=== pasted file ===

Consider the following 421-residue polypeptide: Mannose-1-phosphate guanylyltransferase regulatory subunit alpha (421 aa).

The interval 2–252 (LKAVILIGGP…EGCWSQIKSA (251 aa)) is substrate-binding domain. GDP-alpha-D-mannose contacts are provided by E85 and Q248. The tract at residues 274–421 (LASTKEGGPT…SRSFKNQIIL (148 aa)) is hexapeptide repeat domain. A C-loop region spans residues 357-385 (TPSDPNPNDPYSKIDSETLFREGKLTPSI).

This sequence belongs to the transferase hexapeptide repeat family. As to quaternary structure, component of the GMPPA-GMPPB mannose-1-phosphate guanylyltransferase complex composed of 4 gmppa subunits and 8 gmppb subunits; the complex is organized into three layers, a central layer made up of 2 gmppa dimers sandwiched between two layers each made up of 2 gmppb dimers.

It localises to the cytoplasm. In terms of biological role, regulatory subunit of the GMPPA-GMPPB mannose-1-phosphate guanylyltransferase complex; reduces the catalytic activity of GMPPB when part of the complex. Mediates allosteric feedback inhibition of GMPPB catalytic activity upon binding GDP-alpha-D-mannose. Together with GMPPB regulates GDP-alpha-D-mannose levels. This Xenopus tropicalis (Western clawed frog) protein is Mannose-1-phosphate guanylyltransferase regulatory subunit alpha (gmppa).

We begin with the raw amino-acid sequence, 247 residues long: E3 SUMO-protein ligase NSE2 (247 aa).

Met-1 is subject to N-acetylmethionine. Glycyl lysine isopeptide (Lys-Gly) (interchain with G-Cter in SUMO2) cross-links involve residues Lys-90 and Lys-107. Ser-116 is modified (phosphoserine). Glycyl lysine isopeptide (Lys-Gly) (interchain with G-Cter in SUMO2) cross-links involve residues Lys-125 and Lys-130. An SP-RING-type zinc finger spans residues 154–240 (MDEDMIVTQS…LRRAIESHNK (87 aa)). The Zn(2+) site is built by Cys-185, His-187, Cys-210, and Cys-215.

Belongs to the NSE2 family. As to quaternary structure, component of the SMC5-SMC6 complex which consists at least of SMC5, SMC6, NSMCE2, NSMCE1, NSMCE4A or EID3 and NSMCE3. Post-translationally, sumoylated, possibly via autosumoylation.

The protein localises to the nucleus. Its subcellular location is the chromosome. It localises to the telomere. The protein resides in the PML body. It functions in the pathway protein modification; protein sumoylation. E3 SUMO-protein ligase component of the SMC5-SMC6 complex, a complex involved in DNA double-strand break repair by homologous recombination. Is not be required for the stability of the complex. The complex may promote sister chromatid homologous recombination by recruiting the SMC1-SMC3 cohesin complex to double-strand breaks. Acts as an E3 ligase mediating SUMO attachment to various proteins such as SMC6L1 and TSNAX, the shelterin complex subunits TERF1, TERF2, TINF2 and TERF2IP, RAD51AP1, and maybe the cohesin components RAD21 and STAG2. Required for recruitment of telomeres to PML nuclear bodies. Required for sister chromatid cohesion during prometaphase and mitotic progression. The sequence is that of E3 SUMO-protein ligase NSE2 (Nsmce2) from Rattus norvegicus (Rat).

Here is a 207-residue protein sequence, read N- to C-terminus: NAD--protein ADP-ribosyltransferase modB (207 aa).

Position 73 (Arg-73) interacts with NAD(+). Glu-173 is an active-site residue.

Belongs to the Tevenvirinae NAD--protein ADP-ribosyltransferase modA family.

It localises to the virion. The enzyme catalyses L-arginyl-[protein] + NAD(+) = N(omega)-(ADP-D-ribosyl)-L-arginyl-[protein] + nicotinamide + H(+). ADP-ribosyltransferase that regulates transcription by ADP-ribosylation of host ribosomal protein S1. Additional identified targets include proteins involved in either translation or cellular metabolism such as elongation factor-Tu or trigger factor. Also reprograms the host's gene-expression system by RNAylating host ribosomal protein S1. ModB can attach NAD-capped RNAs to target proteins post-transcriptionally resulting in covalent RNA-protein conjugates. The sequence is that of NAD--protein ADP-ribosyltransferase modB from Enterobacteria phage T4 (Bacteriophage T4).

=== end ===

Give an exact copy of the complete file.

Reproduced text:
Consider the following 421-residue polypeptide: Mannose-1-phosphate guanylyltransferase regulatory subunit alpha (421 aa).

The interval 2–252 (LKAVILIGGP…EGCWSQIKSA (251 aa)) is substrate-binding domain. GDP-alpha-D-mannose contacts are provided by E85 and Q248. The tract at residues 274–421 (LASTKEGGPT…SRSFKNQIIL (148 aa)) is hexapeptide repeat domain. A C-loop region spans residues 357-385 (TPSDPNPNDPYSKIDSETLFREGKLTPSI).

This sequence belongs to the transferase hexapeptide repeat family. As to quaternary structure, component of the GMPPA-GMPPB mannose-1-phosphate guanylyltransferase complex composed of 4 gmppa subunits and 8 gmppb subunits; the complex is organized into three layers, a central layer made up of 2 gmppa dimers sandwiched between two layers each made up of 2 gmppb dimers.

It localises to the cytoplasm. In terms of biological role, regulatory subunit of the GMPPA-GMPPB mannose-1-phosphate guanylyltransferase complex; reduces the catalytic activity of GMPPB when part of the complex. Mediates allosteric feedback inhibition of GMPPB catalytic activity upon binding GDP-alpha-D-mannose. Together with GMPPB regulates GDP-alpha-D-mannose levels. This Xenopus tropicalis (Western clawed frog) protein is Mannose-1-phosphate guanylyltransferase regulatory subunit alpha (gmppa).

We begin with the raw amino-acid sequence, 247 residues long: E3 SUMO-protein ligase NSE2 (247 aa).

Met-1 is subject to N-acetylmethionine. Glycyl lysine isopeptide (Lys-Gly) (interchain with G-Cter in SUMO2) cross-links involve residues Lys-90 and Lys-107. Ser-116 is modified (phosphoserine). Glycyl lysine isopeptide (Lys-Gly) (interchain with G-Cter in SUMO2) cross-links involve residues Lys-125 and Lys-130. An SP-RING-type zinc finger spans residues 154–240 (MDEDMIVTQS…LRRAIESHNK (87 aa)). The Zn(2+) site is built by Cys-185, His-187, Cys-210, and Cys-215.

Belongs to the NSE2 family. As to quaternary structure, component of the SMC5-SMC6 complex which consists at least of SMC5, SMC6, NSMCE2, NSMCE1, NSMCE4A or EID3 and NSMCE3. Post-translationally, sumoylated, possibly via autosumoylation.

The protein localises to the nucleus. Its subcellular location is the chromosome. It localises to the telomere. The protein resides in the PML body. It functions in the pathway protein modification; protein sumoylation. E3 SUMO-protein ligase component of the SMC5-SMC6 complex, a complex involved in DNA double-strand break repair by homologous recombination. Is not be required for the stability of the complex. The complex may promote sister chromatid homologous recombination by recruiting the SMC1-SMC3 cohesin complex to double-strand breaks. Acts as an E3 ligase mediating SUMO attachment to various proteins such as SMC6L1 and TSNAX, the shelterin complex subunits TERF1, TERF2, TINF2 and TERF2IP, RAD51AP1, and maybe the cohesin components RAD21 and STAG2. Required for recruitment of telomeres to PML nuclear bodies. Required for sister chromatid cohesion during prometaphase and mitotic progression. The sequence is that of E3 SUMO-protein ligase NSE2 (Nsmce2) from Rattus norvegicus (Rat).

Here is a 207-residue protein sequence, read N- to C-terminus: NAD--protein ADP-ribosyltransferase modB (207 aa).

Position 73 (Arg-73) interacts with NAD(+). Glu-173 is an active-site residue.

Belongs to the Tevenvirinae NAD--protein ADP-ribosyltransferase modA family.

It localises to the virion. The enzyme catalyses L-arginyl-[protein] + NAD(+) = N(omega)-(ADP-D-ribosyl)-L-arginyl-[protein] + nicotinamide + H(+). ADP-ribosyltransferase that regulates transcription by ADP-ribosylation of host ribosomal protein S1. Additional identified targets include proteins involved in either translation or cellular metabolism such as elongation factor-Tu or trigger factor. Also reprograms the host's gene-expression system by RNAylating host ribosomal protein S1. ModB can attach NAD-capped RNAs to target proteins post-transcriptionally resulting in covalent RNA-protein conjugates. The sequence is that of NAD--protein ADP-ribosyltransferase modB from Enterobacteria phage T4 (Bacteriophage T4).